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Schizophrenia: An Information Guide Centre for Addiction
and Mental Health

The future

Schizophrenia: An Information Guide

Treatment choices

As with any illness, it is important that you understand the specific ways that your illness affects you. There are many treatment choices to make and it is important to be as well informed as possible regarding treatment options. You can collaborate with health care providers and others to choose the programs that will be best for your recovery.

There are also many consumer/survivor organizations throughout the country. These organizations can be very helpful in providing support, information and friendship.

Course and outcome

Schizophrenia takes a tremendous toll, both on the people with the illness and on their families. However, today there is reason to be optimistic. Major technical advances have contributed greatly to how we understand the biology of schizophrenia and its treatment.

It is true that many people suffer from intense and long-lasting symptoms of schizophrenia, but the disease does not always progress to a deteriorated state. Although no present treatment approach can prevent or cure schizophrenia, some have had remarkable effects on the course of the illness. With the arrival of new medication options, many people have experienced greater symptom control, so that rehabilitation is possible.

Work and study

Some people recover fully, return to their jobs or finish school; others find they cannot cope with their jobs or studies after an active phase of schizophrenia. If you want to work but wonder if you can cope, find out about programs in vocational rehabilitation. Such programs are a chance to rebuild work skills and self-confidence, and to identify occupations that suit your changed circumstances. Full-time, paid work is not the only option. Many people with schizophrenia are able to improve the quality of their lives even if they are not employed.

Having children

The possibility of someone in the general population having schizophrenia is about one in 100. If one parent has schizophrenia the chance is about one in 10; if both parents have schizophrenia the chances are four in 10. Raising children can be stressful for anyone. This is often particularly true for people with schizophrenia. These factors need to be seriously considered before planning a pregnancy. If you are thinking about having children, you should discuss the matter thoroughly with your partner and your doctor.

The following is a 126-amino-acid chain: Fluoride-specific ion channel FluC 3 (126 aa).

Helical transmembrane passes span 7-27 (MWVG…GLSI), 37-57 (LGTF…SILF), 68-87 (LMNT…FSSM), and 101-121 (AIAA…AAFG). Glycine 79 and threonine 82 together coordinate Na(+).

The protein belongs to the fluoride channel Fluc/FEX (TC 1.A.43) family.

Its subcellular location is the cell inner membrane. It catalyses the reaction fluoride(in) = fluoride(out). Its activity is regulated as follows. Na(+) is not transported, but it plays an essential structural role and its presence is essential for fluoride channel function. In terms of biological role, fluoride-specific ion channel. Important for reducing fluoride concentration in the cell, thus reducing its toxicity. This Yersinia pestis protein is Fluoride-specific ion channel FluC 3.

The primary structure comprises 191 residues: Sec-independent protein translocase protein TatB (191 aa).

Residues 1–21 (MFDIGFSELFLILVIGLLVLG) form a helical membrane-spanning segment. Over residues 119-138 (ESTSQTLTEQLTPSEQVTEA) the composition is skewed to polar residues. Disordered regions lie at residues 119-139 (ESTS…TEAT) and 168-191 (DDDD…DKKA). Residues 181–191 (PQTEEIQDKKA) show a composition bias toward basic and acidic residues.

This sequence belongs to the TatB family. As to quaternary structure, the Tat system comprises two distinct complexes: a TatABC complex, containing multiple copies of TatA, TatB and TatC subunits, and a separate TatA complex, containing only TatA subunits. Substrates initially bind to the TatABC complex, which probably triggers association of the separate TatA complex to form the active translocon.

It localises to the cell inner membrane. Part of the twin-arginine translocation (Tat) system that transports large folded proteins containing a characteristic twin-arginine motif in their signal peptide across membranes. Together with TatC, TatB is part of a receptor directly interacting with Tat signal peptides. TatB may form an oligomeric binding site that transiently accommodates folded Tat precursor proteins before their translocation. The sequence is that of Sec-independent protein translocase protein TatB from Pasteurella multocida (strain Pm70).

Family involvement in treatment

Families can help people with schizophrenia recover and stay well. It is usually a good idea for partners and family members to meet doctors and/or other health care providers to learn about and discuss the illness. They may be asked to discuss what the person with schizophrenia was like before the prodromal phase of illness, to ensure accurate diagnosis and appropriate treatment.

Families are often troubled by changes in the behaviour of people with schizophrenia during the active phase of illness. Most families want to help, especially if their concerns are understood and discussed with the person with schizophrenia and his or her treatment team. If people with schizophrenia need help to care for themselves and organize their lives, their partners or relatives may need to step in to guide and protect them. The struggle to find the right balance between being dependent and being independent may be upsetting both to people with schizophrenia and to their families. This balance is apt to change at the different phases of illness. People with schizophrenia need to be patient with themselves and with their families, and work at ways to get along. Sometimes a family therapist can help.

Staying well

People with schizophrenia and their families should discuss ways to keep symptoms under control and to live a full life. It is also important to take the following steps:

  • Learn about schizophrenia and its treatment; ask the doctors or therapists about any aspects you do not understand.
  • Arrange medical follow-up and stay on prescribed medication long enough to prevent a relapse.
  • Get help to cope with everyday situations by talking with a therapist or by going to a rehabilitation program.
  • Contact your doctor or therapist immediately if symptoms return or get worse.
  • Learn to cope with stress by gradually increasing the amount you can handle until you are living close to your potential. Determine how much stress is too much and when it is necessary to draw back. Finding the correct balance is difficult, but it can be learned.
  • Have at least one person to rely on and confide in. It may help if you stay in touch with family members and/or join self-help groups, religious organizations or consumer groups.
  • Develop a well-balanced lifestyle that includes regular exercise, rest, healthy meals, as well as time for friends, family and fun. If you are married and you have schizophrenia, you should assume as much responsibility for your family as you can. If you are able, you should work or become involved in activities such as social rehabilitation programs.

Schizophrenia: An Information Guide

  1. What is schizophrenia?
  2. Treatment
  3. Common concerns about schizophrenia and its treatment
  4. The future
  5. Discovering someone close to you has schizophrenia
  6. Returning home: family concerns
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